Core particle materials may be selected from inorganic materials such as metal oxides, metal oxyhydroxides and insoluble salts. Preferred core particle materials are inorganic colloidal particles, such as alumina, silica, boehmite, zinc oxide, calcium carbonate, titanium dioxide, and zirconia. In a particularly preferred embodiment the core particles are silica particles. In a particularly preferred embodiment the core particles are silica particles having a diameter between about 4 and 50 nm.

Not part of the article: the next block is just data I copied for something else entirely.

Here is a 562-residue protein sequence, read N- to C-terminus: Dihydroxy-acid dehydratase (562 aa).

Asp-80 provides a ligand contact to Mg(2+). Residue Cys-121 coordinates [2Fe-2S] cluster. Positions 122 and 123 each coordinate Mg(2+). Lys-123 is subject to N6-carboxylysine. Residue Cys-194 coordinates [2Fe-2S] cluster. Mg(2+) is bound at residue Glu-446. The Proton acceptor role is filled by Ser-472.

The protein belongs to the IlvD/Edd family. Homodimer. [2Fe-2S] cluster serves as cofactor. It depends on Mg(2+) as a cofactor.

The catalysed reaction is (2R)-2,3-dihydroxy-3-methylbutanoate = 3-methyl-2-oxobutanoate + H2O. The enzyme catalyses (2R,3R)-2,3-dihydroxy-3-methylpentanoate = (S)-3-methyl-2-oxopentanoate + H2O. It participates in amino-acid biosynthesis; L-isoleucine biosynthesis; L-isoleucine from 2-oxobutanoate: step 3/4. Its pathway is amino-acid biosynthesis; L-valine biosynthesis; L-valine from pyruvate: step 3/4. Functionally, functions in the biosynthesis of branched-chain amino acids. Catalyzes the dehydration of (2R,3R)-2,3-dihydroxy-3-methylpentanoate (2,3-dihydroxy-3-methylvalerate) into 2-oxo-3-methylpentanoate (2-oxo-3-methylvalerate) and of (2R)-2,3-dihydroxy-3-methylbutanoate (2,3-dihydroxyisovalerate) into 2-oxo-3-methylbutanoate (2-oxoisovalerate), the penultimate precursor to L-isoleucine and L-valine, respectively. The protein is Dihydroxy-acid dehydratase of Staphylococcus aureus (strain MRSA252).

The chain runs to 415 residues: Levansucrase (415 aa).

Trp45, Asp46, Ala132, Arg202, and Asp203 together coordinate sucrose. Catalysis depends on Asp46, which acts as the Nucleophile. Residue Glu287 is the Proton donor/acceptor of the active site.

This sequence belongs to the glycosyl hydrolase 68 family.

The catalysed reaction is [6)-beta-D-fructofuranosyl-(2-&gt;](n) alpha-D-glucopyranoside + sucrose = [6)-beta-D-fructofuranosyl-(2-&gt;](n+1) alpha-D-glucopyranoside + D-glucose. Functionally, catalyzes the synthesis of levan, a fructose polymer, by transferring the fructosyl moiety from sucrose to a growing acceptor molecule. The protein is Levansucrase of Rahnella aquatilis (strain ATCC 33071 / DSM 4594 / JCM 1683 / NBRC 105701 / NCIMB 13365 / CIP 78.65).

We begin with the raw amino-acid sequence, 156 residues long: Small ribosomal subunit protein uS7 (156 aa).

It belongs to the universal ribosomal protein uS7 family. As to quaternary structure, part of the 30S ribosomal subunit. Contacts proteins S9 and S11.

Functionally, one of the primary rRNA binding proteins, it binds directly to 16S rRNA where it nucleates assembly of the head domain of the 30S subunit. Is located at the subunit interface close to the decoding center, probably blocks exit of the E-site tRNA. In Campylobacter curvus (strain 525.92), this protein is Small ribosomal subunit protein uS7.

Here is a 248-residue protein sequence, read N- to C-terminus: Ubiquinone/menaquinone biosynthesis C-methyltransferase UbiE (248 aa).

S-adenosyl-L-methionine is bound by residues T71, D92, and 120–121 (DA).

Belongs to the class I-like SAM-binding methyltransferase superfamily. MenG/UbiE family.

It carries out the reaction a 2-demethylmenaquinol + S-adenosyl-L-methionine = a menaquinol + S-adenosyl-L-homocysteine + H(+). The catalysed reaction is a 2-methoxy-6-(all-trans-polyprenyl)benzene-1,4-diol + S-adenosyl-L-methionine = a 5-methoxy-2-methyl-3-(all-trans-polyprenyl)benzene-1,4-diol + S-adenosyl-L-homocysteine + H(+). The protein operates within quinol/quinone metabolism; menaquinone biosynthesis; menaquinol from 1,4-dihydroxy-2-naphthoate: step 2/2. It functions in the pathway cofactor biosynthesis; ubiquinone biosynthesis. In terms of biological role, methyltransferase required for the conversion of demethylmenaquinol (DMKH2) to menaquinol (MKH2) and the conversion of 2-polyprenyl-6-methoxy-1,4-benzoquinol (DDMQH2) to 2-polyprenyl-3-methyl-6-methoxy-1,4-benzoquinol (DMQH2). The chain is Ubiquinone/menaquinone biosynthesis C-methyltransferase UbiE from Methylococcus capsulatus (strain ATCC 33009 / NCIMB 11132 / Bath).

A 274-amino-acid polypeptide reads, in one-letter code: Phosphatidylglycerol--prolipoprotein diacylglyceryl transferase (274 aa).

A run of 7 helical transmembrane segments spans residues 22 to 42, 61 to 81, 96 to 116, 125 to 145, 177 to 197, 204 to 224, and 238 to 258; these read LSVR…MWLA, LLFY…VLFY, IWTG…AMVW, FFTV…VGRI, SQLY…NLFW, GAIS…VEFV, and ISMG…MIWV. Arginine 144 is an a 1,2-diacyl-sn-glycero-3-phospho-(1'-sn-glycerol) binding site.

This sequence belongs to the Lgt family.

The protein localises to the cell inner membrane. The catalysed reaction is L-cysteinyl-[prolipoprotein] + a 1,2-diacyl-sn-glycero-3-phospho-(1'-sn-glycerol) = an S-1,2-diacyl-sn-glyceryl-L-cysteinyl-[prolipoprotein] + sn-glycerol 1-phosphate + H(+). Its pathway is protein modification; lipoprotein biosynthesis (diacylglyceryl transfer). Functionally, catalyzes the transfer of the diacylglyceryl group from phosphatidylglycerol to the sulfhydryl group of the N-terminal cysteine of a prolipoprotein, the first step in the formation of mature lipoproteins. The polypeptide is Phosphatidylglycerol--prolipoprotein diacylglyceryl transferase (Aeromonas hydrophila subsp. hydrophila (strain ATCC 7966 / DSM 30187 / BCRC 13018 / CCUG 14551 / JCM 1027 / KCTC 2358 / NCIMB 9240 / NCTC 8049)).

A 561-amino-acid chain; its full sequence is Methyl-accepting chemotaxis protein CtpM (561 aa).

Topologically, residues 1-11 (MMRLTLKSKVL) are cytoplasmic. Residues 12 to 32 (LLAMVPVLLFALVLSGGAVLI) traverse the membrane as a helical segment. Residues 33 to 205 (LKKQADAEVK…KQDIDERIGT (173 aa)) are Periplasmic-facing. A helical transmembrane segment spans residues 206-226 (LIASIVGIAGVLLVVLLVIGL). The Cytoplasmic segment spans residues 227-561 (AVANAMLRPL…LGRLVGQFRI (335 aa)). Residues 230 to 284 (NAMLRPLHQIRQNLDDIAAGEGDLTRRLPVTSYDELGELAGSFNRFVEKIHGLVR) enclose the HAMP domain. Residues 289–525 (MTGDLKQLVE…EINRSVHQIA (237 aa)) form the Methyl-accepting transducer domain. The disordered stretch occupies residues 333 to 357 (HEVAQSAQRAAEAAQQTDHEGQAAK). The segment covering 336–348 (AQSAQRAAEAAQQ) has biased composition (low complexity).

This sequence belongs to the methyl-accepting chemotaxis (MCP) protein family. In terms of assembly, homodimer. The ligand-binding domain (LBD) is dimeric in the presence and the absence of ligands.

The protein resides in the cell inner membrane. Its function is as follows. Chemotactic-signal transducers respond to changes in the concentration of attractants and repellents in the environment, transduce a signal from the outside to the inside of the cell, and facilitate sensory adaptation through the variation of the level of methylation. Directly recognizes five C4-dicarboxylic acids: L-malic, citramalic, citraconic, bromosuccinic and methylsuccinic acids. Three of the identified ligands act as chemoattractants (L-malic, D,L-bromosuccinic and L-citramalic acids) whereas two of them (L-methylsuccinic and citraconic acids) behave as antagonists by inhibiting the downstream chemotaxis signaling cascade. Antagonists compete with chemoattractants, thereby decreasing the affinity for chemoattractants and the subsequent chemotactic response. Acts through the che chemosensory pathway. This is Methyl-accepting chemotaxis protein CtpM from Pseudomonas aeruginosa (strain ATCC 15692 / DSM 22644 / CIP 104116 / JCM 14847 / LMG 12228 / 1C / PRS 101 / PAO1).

The core particles can have an encapsulated, near-infrared emitting, dye or pigment. Near-infrared emitting dyes or pigments have been used in the optical imaging of live tissues because near-infrared wavelengths have greater light transmission than ultraviolet, visible, or infrared wavelengths. Near-infrared emitting dyes or pigments generally exhibit emission in the wavelength region from about 600-1500 nm. Near infrared emitting dyes or pigments can be selected from but not limited to, near-infrared fluorophores such as cy7, cy5, cy5.5, indocyanine green, Lajolla blue, IRD41, IRD700, NIR-1 and Alexafluor dyes. These dyes and others are discussed at length in published US2003/0044353 A1.